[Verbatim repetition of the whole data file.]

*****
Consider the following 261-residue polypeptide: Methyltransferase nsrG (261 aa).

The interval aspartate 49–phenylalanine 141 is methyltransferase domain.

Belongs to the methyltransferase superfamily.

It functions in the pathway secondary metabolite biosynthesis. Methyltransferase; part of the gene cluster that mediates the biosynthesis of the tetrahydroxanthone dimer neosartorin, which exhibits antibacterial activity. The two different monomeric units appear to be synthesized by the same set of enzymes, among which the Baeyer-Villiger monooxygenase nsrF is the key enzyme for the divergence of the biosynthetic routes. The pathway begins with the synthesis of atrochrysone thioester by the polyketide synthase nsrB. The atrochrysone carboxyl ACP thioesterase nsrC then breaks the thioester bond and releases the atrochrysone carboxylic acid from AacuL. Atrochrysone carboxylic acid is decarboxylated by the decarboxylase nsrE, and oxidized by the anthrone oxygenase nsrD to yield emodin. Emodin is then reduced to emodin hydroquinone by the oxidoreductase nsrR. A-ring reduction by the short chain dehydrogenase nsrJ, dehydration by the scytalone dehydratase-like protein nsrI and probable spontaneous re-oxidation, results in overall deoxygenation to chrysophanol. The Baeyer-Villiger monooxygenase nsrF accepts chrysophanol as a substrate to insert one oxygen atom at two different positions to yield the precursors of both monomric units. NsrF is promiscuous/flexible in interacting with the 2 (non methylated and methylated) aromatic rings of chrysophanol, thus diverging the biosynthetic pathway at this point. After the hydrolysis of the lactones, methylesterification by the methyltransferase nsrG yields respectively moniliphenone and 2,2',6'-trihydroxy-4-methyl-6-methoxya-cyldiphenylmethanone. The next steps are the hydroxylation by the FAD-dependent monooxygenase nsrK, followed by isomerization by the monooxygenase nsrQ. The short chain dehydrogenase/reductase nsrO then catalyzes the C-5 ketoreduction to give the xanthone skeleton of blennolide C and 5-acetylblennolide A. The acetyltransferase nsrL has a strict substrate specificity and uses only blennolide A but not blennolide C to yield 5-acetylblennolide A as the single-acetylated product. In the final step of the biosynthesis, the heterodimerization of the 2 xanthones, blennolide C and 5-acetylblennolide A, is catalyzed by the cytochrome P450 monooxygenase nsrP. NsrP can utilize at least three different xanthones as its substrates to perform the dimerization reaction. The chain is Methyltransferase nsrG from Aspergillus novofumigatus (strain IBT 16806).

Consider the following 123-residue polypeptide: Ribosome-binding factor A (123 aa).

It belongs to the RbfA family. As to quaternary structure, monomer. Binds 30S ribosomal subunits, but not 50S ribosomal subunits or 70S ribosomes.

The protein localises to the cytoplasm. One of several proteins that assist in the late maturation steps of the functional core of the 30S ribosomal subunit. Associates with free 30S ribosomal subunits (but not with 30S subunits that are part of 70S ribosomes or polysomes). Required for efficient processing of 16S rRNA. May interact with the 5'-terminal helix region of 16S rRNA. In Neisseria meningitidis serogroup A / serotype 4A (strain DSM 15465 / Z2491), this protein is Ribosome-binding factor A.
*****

Consider the following 261-residue polypeptide: Methyltransferase nsrG (261 aa).

The interval aspartate 49–phenylalanine 141 is methyltransferase domain.

Belongs to the methyltransferase superfamily.

It functions in the pathway secondary metabolite biosynthesis. Methyltransferase; part of the gene cluster that mediates the biosynthesis of the tetrahydroxanthone dimer neosartorin, which exhibits antibacterial activity. The two different monomeric units appear to be synthesized by the same set of enzymes, among which the Baeyer-Villiger monooxygenase nsrF is the key enzyme for the divergence of the biosynthetic routes. The pathway begins with the synthesis of atrochrysone thioester by the polyketide synthase nsrB. The atrochrysone carboxyl ACP thioesterase nsrC then breaks the thioester bond and releases the atrochrysone carboxylic acid from AacuL. Atrochrysone carboxylic acid is decarboxylated by the decarboxylase nsrE, and oxidized by the anthrone oxygenase nsrD to yield emodin. Emodin is then reduced to emodin hydroquinone by the oxidoreductase nsrR. A-ring reduction by the short chain dehydrogenase nsrJ, dehydration by the scytalone dehydratase-like protein nsrI and probable spontaneous re-oxidation, results in overall deoxygenation to chrysophanol. The Baeyer-Villiger monooxygenase nsrF accepts chrysophanol as a substrate to insert one oxygen atom at two different positions to yield the precursors of both monomric units. NsrF is promiscuous/flexible in interacting with the 2 (non methylated and methylated) aromatic rings of chrysophanol, thus diverging the biosynthetic pathway at this point. After the hydrolysis of the lactones, methylesterification by the methyltransferase nsrG yields respectively moniliphenone and 2,2',6'-trihydroxy-4-methyl-6-methoxya-cyldiphenylmethanone. The next steps are the hydroxylation by the FAD-dependent monooxygenase nsrK, followed by isomerization by the monooxygenase nsrQ. The short chain dehydrogenase/reductase nsrO then catalyzes the C-5 ketoreduction to give the xanthone skeleton of blennolide C and 5-acetylblennolide A. The acetyltransferase nsrL has a strict substrate specificity and uses only blennolide A but not blennolide C to yield 5-acetylblennolide A as the single-acetylated product. In the final step of the biosynthesis, the heterodimerization of the 2 xanthones, blennolide C and 5-acetylblennolide A, is catalyzed by the cytochrome P450 monooxygenase nsrP. NsrP can utilize at least three different xanthones as its substrates to perform the dimerization reaction. The chain is Methyltransferase nsrG from Aspergillus novofumigatus (strain IBT 16806).

Consider the following 123-residue polypeptide: Ribosome-binding factor A (123 aa).

It belongs to the RbfA family. As to quaternary structure, monomer. Binds 30S ribosomal subunits, but not 50S ribosomal subunits or 70S ribosomes.

The protein localises to the cytoplasm. One of several proteins that assist in the late maturation steps of the functional core of the 30S ribosomal subunit. Associates with free 30S ribosomal subunits (but not with 30S subunits that are part of 70S ribosomes or polysomes). Required for efficient processing of 16S rRNA. May interact with the 5'-terminal helix region of 16S rRNA. In Neisseria meningitidis serogroup A / serotype 4A (strain DSM 15465 / Z2491), this protein is Ribosome-binding factor A.